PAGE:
Regular migration pathways include labour mobility regimes, sponsorship programmes for high-skilled workers, student visas and protections for refugees. In contrast, irregular migration pathways include illegal entry, overstaying a visa and befallen irregularity (where regular status is lost) (Vickstrom, 2014). The links between regular (legal) pathways for migration and irregular
migration is complex, however, two linked assumptions are common in the evidence base for this report.
The first assumption is that destination states’ restrictive migration policies and the lack of regular pathways pushes migrants into an irregular entry, illegal residence and befallen irregularity (see, for example, Carrera et al., 2018). The second assumption is that expanding regular migration will reduce irregular migration as people would choose to migrate regularly if options were available
(McAuliffe, 2017). Options for expanding regular pathways include labour mobility regimes, safe pathways for refugees and expanding visa options for students and low-skilled workers (Bither &
Ziebart, 2018). However, it is also possible that expanding regular pathways could result in increases in irregular migration and smuggling along specific corridors (McAuliffe, 2017).
Key findings include:
- The evidence base is limited for both assumptions and there are only a small number of rigorous empirical studies.
- A lack of comprehensive data on irregular migration and the complex links between regular and irregular migration as well as the wider trends driving migration makes it difficult to assess the effectiveness of different regular pathways and to attribute causality. For example, Germany’s Western Balkans Regulation, which expanded labour mobility for low-skilled workers correlates with a decline in the number of asylum claims from the Western Balkans. However, it was only one of a package of measures to address migration and potential effects varied by country.
- Restrictive visa and asylum policies can have deflection effects, pushing migrants into irregular channels. For example, people seeking protection may choose to migrate irregularly due to restrictive policies in destination countries.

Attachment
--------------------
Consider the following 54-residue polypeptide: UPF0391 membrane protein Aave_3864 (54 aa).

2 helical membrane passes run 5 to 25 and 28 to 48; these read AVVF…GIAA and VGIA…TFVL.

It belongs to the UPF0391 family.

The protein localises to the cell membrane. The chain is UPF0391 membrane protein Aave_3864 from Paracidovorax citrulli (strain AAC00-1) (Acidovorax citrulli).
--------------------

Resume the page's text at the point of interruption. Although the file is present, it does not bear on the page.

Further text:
- Labour pathways are the most widely studied in the literature reviewed for this report. Limited high-quality evidence was found assessing the effects of expanding family migration, migration for education and protection pathways.
- Labour market dynamics are a strong pull factor for migration, both regular and irregular, and can incentivise employers in destination countries to employ irregular workers. McAuliffe & Solomon’s (2017) collection highlights how irregular labour migration pathways can lead to exploitation and abuse, with women particularly vulnerable.
This report is based on a series of online keyword searches to identify rigorous, empirical evidence assessing the effects of regular migration pathways on irregular ones. A large body of academic and grey literature address irregular migration and calls for expanding regular pathways are common. However, only a small number of high-quality evidence-based studies were identified. These studies include a mix of case studies and quantitative studies using cross-national datasets. Within this, there is a split between those that examine the effects of restrictive regular pathways on irregular migration and those that assess the effects of expanding regular pathways.